In our own time, many view the marriage between gay men and between lesbians with the same kind of horror that some Americans once viewed interracial marriage (and probably some still do).
I am sure that in biblical times, when marriage evolved from polygamy to monogamy, many were equally shocked.
The institution of marriage has been evolving for centuries, and the marriage of gay people to each other is simply another stage in this evolution, one having to do with equal rights and equal protection under the law. This is crucial when considering visitation rights during an illness, inheritance, health care benefits, and custody issues when children are involved.
What the states and courts are debating today is not the institution of marriage as it exists in religious institutions. I once thought it would be better to call marriages performed by the state "civil unions" and those civil unions blessed by religious institutions would be called "marriages." In fact, I still wish that all marriage legal contracts would be performed by the state, and the religious institutions would simply bless these civil unions, thus making them marriages in a religious sense by sacramental rites.
Clergy should not be instruments of the state. But that is not the current debate, which is not about church rituals but rather legal status in the eyes of the state, whether we are going to have equal legal status for gay couples and straight couples.
I believe that clergy should be able to bless as marriages some unions where no legal contract is going to be made. That would be appropriate for older people where financial considerations (Social Security benefits, pensions, etc.) come into play. That in my opinion will be the next step in the evolution of the institution of marriage. Such an idea, however, will be an argument for another day.
Obviously, if a couple planned on having children, the legal contract would be necessary for their protection. As things stand now, clergy, at least in the Episcopal Church, do not perform marriages without first having in hand a marriage license — issued by the state — which the clergyperson as an instrument of the state then signs after the wedding.
The word "marriage" is in a tug of war, obviously, and it is probably too clever by half to think that only religious institutions have a claim on its use. Thus, I have come to terms with the state performing what we are now calling in some states "legal marriages" for gay people, and calling such unions a marriage. The role of religious institutions is providing the sacramental basis for such a marriage; e.g., providing God's blessing on a couple — gay or straight — or an entire family if children are involved (either from previous marriages, adopted or born to the couple before marriage).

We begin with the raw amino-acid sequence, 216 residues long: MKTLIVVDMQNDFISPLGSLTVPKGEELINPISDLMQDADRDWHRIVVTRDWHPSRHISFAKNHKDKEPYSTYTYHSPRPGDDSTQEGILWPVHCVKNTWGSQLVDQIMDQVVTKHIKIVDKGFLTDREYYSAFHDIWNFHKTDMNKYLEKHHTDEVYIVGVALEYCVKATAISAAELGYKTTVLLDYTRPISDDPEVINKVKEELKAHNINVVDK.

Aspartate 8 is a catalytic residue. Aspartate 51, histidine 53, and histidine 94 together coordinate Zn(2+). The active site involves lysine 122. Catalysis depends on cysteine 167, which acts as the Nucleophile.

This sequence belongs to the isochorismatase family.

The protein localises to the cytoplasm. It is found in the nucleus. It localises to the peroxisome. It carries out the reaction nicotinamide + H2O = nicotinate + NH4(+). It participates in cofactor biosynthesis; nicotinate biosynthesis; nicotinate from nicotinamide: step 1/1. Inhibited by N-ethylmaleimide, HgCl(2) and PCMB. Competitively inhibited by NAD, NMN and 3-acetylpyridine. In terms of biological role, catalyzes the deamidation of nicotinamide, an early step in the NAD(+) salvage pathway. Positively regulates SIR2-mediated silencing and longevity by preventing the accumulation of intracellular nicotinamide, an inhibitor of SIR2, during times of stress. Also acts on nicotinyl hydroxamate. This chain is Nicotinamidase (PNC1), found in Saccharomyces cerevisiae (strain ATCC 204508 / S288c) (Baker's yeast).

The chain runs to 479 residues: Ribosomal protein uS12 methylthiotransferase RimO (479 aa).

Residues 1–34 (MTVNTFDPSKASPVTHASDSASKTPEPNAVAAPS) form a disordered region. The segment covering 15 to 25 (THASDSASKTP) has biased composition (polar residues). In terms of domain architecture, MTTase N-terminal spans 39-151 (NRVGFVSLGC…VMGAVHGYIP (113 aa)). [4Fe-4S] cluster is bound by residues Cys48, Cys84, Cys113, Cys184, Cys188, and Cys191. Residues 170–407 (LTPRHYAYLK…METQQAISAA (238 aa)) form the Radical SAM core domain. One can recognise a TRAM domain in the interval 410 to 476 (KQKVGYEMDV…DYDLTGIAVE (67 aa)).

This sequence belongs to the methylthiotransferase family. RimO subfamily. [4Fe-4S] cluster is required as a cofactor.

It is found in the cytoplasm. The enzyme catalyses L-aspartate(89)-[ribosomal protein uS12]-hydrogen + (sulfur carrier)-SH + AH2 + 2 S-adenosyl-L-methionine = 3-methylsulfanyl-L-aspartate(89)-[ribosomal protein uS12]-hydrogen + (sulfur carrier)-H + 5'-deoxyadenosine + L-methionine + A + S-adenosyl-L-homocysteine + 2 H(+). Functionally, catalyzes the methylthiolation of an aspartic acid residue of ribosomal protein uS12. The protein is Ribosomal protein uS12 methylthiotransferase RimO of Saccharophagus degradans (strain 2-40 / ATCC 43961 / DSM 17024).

To sum up, it is a clear case of discrimination — arising out of prejudice — for states not to offer same-gender marriages. To argue that we call gay unions "civil unions" and straight unions "marriages" is discrimination. That is where I have evolved. But I am in good company, with President Obama and Sen. Rob Portman, to name just two.
I believe the Supreme Court will one day offer a ruling on same-gender marriages in order to to unify the concept of marriage for 50 states, but I do not think that will emerge in the near future. I hope I am wrong.
If a state offers same-gender marriages, this does not affect religious institutions. No one is forcing churches or other religious institutions to perform same-gender marriages. That will be up to each denomination, and then within each denomination it will be up to each parish.
If I were still in active ministry within a congregation, I would begin a conversation within the parish on whether it would support the clergy performing same-gender marriages. Clergy and parishioners should be in conversation about this issue if they are not already doing so. Clergy are there to serve their congregations, not the other way around, so they better learn fast how the body of Christ feels about this issue.
It will be only a matter of time before Michigan approves same-gender marriages on the state level. How does your clergyperson feel about this? How do you?
For me, Jesus stands for inclusion, affirming love between persons, and combating prejudice in all its forms. The Holy Spirit proceeds from the Father and the Son, and for those with eyes to see, the Holy Spirit seems to be working to broaden the definition of marriage.
Now about 60 percent of Americans support same-gender marriages, and perhaps — knowingly or unknowingly — such people are letting the Holy Spirit work in their lives.
— By the Rev. Henry Idema, Tribune religion columnist